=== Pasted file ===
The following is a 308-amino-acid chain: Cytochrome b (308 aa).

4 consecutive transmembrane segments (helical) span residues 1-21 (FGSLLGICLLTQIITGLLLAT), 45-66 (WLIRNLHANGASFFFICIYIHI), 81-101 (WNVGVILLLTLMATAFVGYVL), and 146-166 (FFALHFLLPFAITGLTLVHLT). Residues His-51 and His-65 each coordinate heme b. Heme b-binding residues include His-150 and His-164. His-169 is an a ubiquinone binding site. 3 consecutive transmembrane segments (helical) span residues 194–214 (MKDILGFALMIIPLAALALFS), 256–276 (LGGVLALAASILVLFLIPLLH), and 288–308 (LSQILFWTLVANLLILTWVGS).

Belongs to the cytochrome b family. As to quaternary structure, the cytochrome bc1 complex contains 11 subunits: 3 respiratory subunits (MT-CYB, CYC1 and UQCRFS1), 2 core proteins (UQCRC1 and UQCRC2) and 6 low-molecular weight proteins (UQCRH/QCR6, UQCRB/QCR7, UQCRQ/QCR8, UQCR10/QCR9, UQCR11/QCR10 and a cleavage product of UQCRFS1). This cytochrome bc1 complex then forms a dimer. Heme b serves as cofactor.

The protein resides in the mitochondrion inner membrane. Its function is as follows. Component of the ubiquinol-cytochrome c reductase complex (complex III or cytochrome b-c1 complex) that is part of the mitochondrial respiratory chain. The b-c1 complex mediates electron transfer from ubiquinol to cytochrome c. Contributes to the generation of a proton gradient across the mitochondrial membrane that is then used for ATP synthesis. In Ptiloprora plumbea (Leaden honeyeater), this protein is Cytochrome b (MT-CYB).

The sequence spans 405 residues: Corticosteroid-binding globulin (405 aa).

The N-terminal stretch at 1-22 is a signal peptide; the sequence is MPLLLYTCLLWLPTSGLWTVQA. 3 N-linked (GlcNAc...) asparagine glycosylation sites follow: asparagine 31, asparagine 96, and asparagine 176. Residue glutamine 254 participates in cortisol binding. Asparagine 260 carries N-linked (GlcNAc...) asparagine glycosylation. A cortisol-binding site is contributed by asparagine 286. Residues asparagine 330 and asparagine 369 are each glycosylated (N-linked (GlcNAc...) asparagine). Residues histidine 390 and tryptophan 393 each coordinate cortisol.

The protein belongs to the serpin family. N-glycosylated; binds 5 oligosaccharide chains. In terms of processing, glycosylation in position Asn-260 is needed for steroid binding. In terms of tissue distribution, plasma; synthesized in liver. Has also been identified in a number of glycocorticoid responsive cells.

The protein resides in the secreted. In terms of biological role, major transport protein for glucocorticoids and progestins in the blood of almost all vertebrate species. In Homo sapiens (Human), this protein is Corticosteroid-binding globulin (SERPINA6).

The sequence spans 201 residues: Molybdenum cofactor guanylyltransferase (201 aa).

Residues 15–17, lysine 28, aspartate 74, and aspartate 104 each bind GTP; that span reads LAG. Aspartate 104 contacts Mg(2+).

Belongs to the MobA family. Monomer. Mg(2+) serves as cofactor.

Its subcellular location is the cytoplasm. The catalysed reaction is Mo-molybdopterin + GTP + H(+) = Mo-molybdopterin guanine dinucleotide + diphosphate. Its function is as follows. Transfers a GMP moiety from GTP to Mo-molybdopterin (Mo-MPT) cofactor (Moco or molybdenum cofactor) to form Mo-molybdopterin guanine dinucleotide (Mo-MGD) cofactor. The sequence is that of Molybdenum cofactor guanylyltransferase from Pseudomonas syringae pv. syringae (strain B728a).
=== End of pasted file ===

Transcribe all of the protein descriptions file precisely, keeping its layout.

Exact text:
The following is a 308-amino-acid chain: Cytochrome b (308 aa).

4 consecutive transmembrane segments (helical) span residues 1-21 (FGSLLGICLLTQIITGLLLAT), 45-66 (WLIRNLHANGASFFFICIYIHI), 81-101 (WNVGVILLLTLMATAFVGYVL), and 146-166 (FFALHFLLPFAITGLTLVHLT). Residues His-51 and His-65 each coordinate heme b. Heme b-binding residues include His-150 and His-164. His-169 is an a ubiquinone binding site. 3 consecutive transmembrane segments (helical) span residues 194–214 (MKDILGFALMIIPLAALALFS), 256–276 (LGGVLALAASILVLFLIPLLH), and 288–308 (LSQILFWTLVANLLILTWVGS).

Belongs to the cytochrome b family. As to quaternary structure, the cytochrome bc1 complex contains 11 subunits: 3 respiratory subunits (MT-CYB, CYC1 and UQCRFS1), 2 core proteins (UQCRC1 and UQCRC2) and 6 low-molecular weight proteins (UQCRH/QCR6, UQCRB/QCR7, UQCRQ/QCR8, UQCR10/QCR9, UQCR11/QCR10 and a cleavage product of UQCRFS1). This cytochrome bc1 complex then forms a dimer. Heme b serves as cofactor.

The protein resides in the mitochondrion inner membrane. Its function is as follows. Component of the ubiquinol-cytochrome c reductase complex (complex III or cytochrome b-c1 complex) that is part of the mitochondrial respiratory chain. The b-c1 complex mediates electron transfer from ubiquinol to cytochrome c. Contributes to the generation of a proton gradient across the mitochondrial membrane that is then used for ATP synthesis. In Ptiloprora plumbea (Leaden honeyeater), this protein is Cytochrome b (MT-CYB).

The sequence spans 405 residues: Corticosteroid-binding globulin (405 aa).

The N-terminal stretch at 1-22 is a signal peptide; the sequence is MPLLLYTCLLWLPTSGLWTVQA. 3 N-linked (GlcNAc...) asparagine glycosylation sites follow: asparagine 31, asparagine 96, and asparagine 176. Residue glutamine 254 participates in cortisol binding. Asparagine 260 carries N-linked (GlcNAc...) asparagine glycosylation. A cortisol-binding site is contributed by asparagine 286. Residues asparagine 330 and asparagine 369 are each glycosylated (N-linked (GlcNAc...) asparagine). Residues histidine 390 and tryptophan 393 each coordinate cortisol.

The protein belongs to the serpin family. N-glycosylated; binds 5 oligosaccharide chains. In terms of processing, glycosylation in position Asn-260 is needed for steroid binding. In terms of tissue distribution, plasma; synthesized in liver. Has also been identified in a number of glycocorticoid responsive cells.

The protein resides in the secreted. In terms of biological role, major transport protein for glucocorticoids and progestins in the blood of almost all vertebrate species. In Homo sapiens (Human), this protein is Corticosteroid-binding globulin (SERPINA6).

The sequence spans 201 residues: Molybdenum cofactor guanylyltransferase (201 aa).

Residues 15–17, lysine 28, aspartate 74, and aspartate 104 each bind GTP; that span reads LAG. Aspartate 104 contacts Mg(2+).

Belongs to the MobA family. Monomer. Mg(2+) serves as cofactor.

Its subcellular location is the cytoplasm. The catalysed reaction is Mo-molybdopterin + GTP + H(+) = Mo-molybdopterin guanine dinucleotide + diphosphate. Its function is as follows. Transfers a GMP moiety from GTP to Mo-molybdopterin (Mo-MPT) cofactor (Moco or molybdenum cofactor) to form Mo-molybdopterin guanine dinucleotide (Mo-MGD) cofactor. The sequence is that of Molybdenum cofactor guanylyltransferase from Pseudomonas syringae pv. syringae (strain B728a).